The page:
Tall Story

Tall Story is a 1960 American romantic comedy film made by Warner Bros., directed by Joshua Logan and starring Anthony Perkins with Jane Fonda, in her first screen role. It is based on the 1957 novel The Homecoming Game by Howard Nemerov, which was the basis of a successful 1959 Broadway play titled Tall Story, by the writing team of Howard Lindsay and Russel Crouse.[2][3] The film was a considerable departure from Logan's previous two projects, the drama Sayonara, which won multiple Academy Awards, and the blockbuster South Pacific. It was Robert Redford's first film — he played a basketball player in an uncredited role.

Tall Story
Tall story poster 2.jpg
Original 1960 film promotion poster
Directed byJoshua Logan
Produced byJoshua Logan
Written byRussel Crouse (play)
Howard Lindsay (play)
Julius J. Epstein (screenplay)
Howard Nemerov (novel)
StarringAnthony Perkins
Jane Fonda
Music byCyril J. Mockridge
CinematographyEllsworth Fredericks
Edited byPhilip W. Anderson
Distributed byWarner Bros.
Release date
  • April 6, 1960 (1960-04-06) (U.S.)
Running time
91 minutes
CountryUnited States
Box office$1,700,000 (US/ Canada)[1]

The film is a farcical social satire of American campus life, making fun of the way college life can become a marriage market for some students. Fonda portrays a character who is the complete opposite of the independent liberated woman she later personified.


At Custer University, Ray Blent is an honor student and college basketball star. June Ryder has come to the university to study home economics and to find a husband. Both students and faculty are scandalized by Ryder's unashamed pursuit of Blent. She joins the pom-pom girls and attends all the classes taken by Blent to ensure she has maximum contact with him. Everyone is aware of her designs on the sexually naive Blent except for him. She succeeds in convincing him that she has an intelligent, inquiring mind that he admires, although this is all done through deception. She eventually gets Blent to fall for her and propose marriage. However, they need several thousand dollars to set up a home.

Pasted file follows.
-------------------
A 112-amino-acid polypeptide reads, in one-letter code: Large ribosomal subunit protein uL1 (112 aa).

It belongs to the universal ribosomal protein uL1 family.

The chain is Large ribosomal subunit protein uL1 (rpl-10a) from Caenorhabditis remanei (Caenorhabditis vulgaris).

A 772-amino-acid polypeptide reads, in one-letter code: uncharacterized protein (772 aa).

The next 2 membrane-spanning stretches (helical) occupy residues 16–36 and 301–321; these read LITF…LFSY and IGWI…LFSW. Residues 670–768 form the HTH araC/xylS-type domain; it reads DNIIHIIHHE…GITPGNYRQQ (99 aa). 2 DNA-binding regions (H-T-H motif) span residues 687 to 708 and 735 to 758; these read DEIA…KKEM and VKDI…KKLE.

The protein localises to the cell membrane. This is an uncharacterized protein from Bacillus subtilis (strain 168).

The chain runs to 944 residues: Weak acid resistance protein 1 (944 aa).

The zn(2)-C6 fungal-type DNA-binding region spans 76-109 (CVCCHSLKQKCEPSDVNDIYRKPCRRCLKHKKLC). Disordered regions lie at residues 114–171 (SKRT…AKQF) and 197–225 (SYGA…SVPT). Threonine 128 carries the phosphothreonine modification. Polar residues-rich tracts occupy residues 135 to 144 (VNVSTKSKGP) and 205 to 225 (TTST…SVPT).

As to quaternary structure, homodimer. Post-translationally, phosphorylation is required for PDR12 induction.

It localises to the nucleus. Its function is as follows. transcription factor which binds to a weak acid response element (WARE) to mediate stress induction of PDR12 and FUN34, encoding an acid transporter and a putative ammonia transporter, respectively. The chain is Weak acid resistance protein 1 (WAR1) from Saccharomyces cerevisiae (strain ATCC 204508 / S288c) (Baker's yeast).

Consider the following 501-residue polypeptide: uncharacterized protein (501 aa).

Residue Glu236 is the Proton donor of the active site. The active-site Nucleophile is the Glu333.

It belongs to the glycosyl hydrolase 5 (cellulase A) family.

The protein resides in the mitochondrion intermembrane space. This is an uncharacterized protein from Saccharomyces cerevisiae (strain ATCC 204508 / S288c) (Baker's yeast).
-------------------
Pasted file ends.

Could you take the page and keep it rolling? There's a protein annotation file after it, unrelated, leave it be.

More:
Blent is secretly propositioned, via a radio message, by a gambling syndicate to lose a key game with a visiting Russian team. He refuses to do this, but is unable to return the money as he does not know who is behind the bribe. Rather than deliberately throw the game, he decides to deliberately fail an ethics exam, which automatically disqualifies him from playing. He is the best student in class, and the only way he can fail is by copying Ryder's paper. He realizes too late that his not playing is tantamount to ensuring his team will lose and that he has given the gamblers exactly what they want.

Meanwhile, his ethics professor, Leo Sullivan, is coming under extreme student and faculty pressure to reverse the failure and give Blent a passing grade. He refuses to do this on principle, but finally consents to give Blent an oral retest while the game is in progress. Blent passes and plays for the last few minutes, achieving a one-point victory for the school.


Original poster image 1960. Shower scene


The film's working title was "The Way the Ball Bounces".[4] Producer/director Joshua Logan originally intended the film to be a vehicle for both Jane Fonda and Warren Beatty to make their screen debuts, but Warner Bros. would not approve the unknown Beatty for the part, and Logan had to settle for his second choice, Anthony Perkins.[5]

Fonda had hated the Broadway play, but was pleased that her part in the film script had been expanded. Logan was a good friend of her father Henry Fonda and saw Jane as a potential major star. He wanted to guide her through her first film experience – she had been modelling for several years – but Fonda found it a "Kafkaesque nightmare," explaining in her autobiography My Life So Far that during the making of Tall Story she suffered from bulimia, sleepwalking and irrational fears that she was "boring, untalented and plain."[5] In 2019, Fonda stated both she and Logan were in love with lead actor Anthony Perkins at the time of filming, causing tension during an already difficult shoot.[6]

Campus scenes were filmed at Occidental College in Eagle Rock, Los Angeles.


On its release in 1960, the film was neither a commercial nor a critical success. A Time magazine reviewer wrote: "Nothing could possibly save the picture, not even the painfully personable Perkins doing his famous awkward act, not even a second-generation Fonda with a smile like her father's and legs like a chorus girl."[5]

See alsoEdit


  1. ^ "Rental Potentials of 1960", Variety, 4 January 1961 p 47. Please note figures are rentals as opposed to total gross.
  2. ^ "Tall Story (1960) - Screenplay Info - TCM.com". Turner Classic Movies.
  3. ^ The Broadway League. "Tall Story â€" Broadway Play â€" Original". IBDB. Retrieved 2018-05-30.
  4. ^ "Tall Story (1960) - Notes - TCM.com". Turner Classic Movies.
  5. ^ a b c "Tall Story (1960) - Articles - TCM.com". Turner Classic Movies.
  6. ^ "Jane Fonda & Lily Tomlin Answer the Web's Most Searched Questions | WIRED". YouTube. Wired. Retrieved 15 February 2019.

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